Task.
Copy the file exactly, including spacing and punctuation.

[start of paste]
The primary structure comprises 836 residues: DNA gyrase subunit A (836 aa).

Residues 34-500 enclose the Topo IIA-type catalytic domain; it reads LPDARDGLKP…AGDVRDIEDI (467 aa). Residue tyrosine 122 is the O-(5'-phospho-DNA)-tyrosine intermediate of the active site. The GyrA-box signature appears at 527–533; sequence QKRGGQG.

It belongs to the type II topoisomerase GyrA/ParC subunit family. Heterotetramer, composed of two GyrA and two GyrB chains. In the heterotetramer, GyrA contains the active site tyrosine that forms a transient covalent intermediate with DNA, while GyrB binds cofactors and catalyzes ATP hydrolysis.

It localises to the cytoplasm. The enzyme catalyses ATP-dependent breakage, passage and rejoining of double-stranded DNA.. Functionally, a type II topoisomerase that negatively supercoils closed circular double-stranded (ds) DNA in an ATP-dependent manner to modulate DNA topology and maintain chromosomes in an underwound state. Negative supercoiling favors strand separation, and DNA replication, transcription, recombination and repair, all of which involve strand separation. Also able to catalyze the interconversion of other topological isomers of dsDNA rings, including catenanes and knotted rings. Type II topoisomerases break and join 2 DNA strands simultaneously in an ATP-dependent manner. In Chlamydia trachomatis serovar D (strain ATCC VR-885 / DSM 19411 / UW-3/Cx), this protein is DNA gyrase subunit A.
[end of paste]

The primary structure comprises 836 residues: DNA gyrase subunit A (836 aa).

Residues 34-500 enclose the Topo IIA-type catalytic domain; it reads LPDARDGLKP…AGDVRDIEDI (467 aa). Residue tyrosine 122 is the O-(5'-phospho-DNA)-tyrosine intermediate of the active site. The GyrA-box signature appears at 527–533; sequence QKRGGQG.

It belongs to the type II topoisomerase GyrA/ParC subunit family. Heterotetramer, composed of two GyrA and two GyrB chains. In the heterotetramer, GyrA contains the active site tyrosine that forms a transient covalent intermediate with DNA, while GyrB binds cofactors and catalyzes ATP hydrolysis.

It localises to the cytoplasm. The enzyme catalyses ATP-dependent breakage, passage and rejoining of double-stranded DNA.. Functionally, a type II topoisomerase that negatively supercoils closed circular double-stranded (ds) DNA in an ATP-dependent manner to modulate DNA topology and maintain chromosomes in an underwound state. Negative supercoiling favors strand separation, and DNA replication, transcription, recombination and repair, all of which involve strand separation. Also able to catalyze the interconversion of other topological isomers of dsDNA rings, including catenanes and knotted rings. Type II topoisomerases break and join 2 DNA strands simultaneously in an ATP-dependent manner. In Chlamydia trachomatis serovar D (strain ATCC VR-885 / DSM 19411 / UW-3/Cx), this protein is DNA gyrase subunit A.